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Man to appear in court for sentencing adjustment
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Reopening Wounds

Man to appear in court for sentencing adjustment

Only $5 for 5 months

Caitlyn Alexis Truax was just 18-years-old when she was shot and killed in the middle of a side street in Connelly Springs on June 3, 2019.

Her 23-year-old ex-boyfriend, Jeremy Shayne Baldridge, admitted to police that he shot and killed her before walking away from the scene, according to previous News Herald articles. He pleaded guilty to killing her eight months later, to the day, and was sentenced to at least 28 years, 9 months in prison on Feb. 3.

Not even six months into that sentence, Baldridge has another court date scheduled for Aug. 10 to adjust his sentence. District Attorney Scott Reilly said that an extra month will be added to his maximum sentence because of a technical error.

Reilly explained that with any case, when a minimum sentence is selected, the maximum sentence is calculated by a chart. Sometimes, though, with lengthier sentences, the chart cuts off and the calculation has to be done in court. That opens the door to the possibility for errors, like the one seen with Baldridge’s sentence.

He said the state’s Department of Corrections felt that the math was done incorrectly and that Baldridge’s maximum sentence was one month too low.

In the nearly five months Baldridge has been in the prison system, he has had two infractions: involvement with a gang, which was lodged less than three weeks after he arrived at the prison, and assault on a person with a weapon on May 24, according to the North Carolina Department of Public Safety website.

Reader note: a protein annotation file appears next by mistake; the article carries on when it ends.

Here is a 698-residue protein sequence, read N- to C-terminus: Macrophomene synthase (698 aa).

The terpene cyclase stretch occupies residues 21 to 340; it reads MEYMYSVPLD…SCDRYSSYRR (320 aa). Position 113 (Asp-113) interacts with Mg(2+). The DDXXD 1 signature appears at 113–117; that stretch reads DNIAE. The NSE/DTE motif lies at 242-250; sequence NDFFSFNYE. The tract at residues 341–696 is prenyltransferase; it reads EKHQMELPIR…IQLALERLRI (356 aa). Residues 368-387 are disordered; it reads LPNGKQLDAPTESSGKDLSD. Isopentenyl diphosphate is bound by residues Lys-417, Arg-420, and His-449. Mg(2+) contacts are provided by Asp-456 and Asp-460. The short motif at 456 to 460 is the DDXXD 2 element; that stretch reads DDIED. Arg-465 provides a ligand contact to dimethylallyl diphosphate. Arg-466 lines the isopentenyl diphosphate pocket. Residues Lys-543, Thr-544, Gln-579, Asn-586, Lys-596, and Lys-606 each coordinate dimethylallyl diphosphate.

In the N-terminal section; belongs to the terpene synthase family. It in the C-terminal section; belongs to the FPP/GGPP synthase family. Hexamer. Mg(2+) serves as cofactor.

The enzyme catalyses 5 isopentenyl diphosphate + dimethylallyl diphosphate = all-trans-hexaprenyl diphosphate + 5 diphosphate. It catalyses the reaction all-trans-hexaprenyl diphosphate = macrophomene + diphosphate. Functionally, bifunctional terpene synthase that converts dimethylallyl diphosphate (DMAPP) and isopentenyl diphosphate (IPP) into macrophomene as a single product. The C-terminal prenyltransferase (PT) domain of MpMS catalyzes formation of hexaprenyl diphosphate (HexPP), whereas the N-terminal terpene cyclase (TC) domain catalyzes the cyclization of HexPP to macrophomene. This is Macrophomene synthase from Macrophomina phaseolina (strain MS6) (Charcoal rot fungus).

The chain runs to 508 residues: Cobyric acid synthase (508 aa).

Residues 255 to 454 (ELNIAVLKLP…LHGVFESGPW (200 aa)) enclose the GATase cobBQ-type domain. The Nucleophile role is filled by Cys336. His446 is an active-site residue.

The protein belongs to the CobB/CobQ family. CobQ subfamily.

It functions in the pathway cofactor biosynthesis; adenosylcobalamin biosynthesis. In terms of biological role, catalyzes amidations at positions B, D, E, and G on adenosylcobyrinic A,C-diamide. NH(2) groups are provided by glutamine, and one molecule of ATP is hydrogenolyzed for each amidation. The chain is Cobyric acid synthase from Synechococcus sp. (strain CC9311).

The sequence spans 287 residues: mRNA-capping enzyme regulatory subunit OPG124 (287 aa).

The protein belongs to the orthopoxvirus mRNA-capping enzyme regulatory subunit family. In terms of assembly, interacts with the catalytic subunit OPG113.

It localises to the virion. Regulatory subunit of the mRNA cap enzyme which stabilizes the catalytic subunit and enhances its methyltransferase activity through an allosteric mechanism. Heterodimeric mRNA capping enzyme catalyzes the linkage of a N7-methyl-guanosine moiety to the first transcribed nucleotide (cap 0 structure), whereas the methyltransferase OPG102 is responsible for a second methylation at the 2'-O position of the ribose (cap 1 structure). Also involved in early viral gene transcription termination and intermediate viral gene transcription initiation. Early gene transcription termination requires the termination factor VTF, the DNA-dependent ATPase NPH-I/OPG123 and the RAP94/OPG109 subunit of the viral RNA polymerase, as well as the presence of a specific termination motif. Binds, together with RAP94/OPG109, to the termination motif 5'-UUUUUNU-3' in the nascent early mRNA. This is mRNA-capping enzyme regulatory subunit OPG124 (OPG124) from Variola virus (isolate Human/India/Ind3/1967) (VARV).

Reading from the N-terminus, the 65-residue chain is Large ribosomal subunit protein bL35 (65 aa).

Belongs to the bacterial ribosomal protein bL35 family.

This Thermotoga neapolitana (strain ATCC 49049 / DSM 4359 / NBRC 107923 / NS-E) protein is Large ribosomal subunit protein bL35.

Reilly said it’s up to Baldridge and his actions to determine how much of his sentence he will serve.

“That’s why they have minimum and maximum sentences,” Reilly said. “You have the opportunity to work down to your minimum, but when you start getting infractions and getting in trouble, you’re going to set your maximum sentence.”

For Caitlyn’s father, Bryan Truax, finding out about the error dredged up a lot of the hurt he and his family members were trying to work through.

“We actually found out about the sentencing error on the anniversary of her death,” Truax said. “Her mom and my other daughter had gone by the sheriff’s office to see about getting her cellphone back and they said they were not able to release it. At first they told us it was an appeal or something.”

He said that caused quite a bit of anxiety for the family because they thought since Baldridge had accepted a plea deal the amount of time he had to appeal his sentence would be shorter and should already have passed. Once they spoke to officials with the district attorney’s office, they were told that it was a sentencing error.

“Honestly, it just opens up the wound again and it gave me the feeling of ‘is this ever going to end?’” Truax said. “I thought we were done with court. We strongly opposed any plea deal to begin with. We fought it right up until I walked into court and decided I was just going to let it ride for my family’s sake.”

He thought accepting the plea deal would be the best option for his family.

“The only thing we gained by the plea deal, we thought, was no more court,” Truax said. “No appeals, no more nonsense, it’s just done. And then we find out well, we’ve got to go back to court. And it was upsetting to find that out on the anniversary of the day she died too.”

He said he wasn’t sure if he would be able to make it to the next court date because he’s in Alaska. The cost plays a role, but also travel restrictions because of COVID-19 plays a role.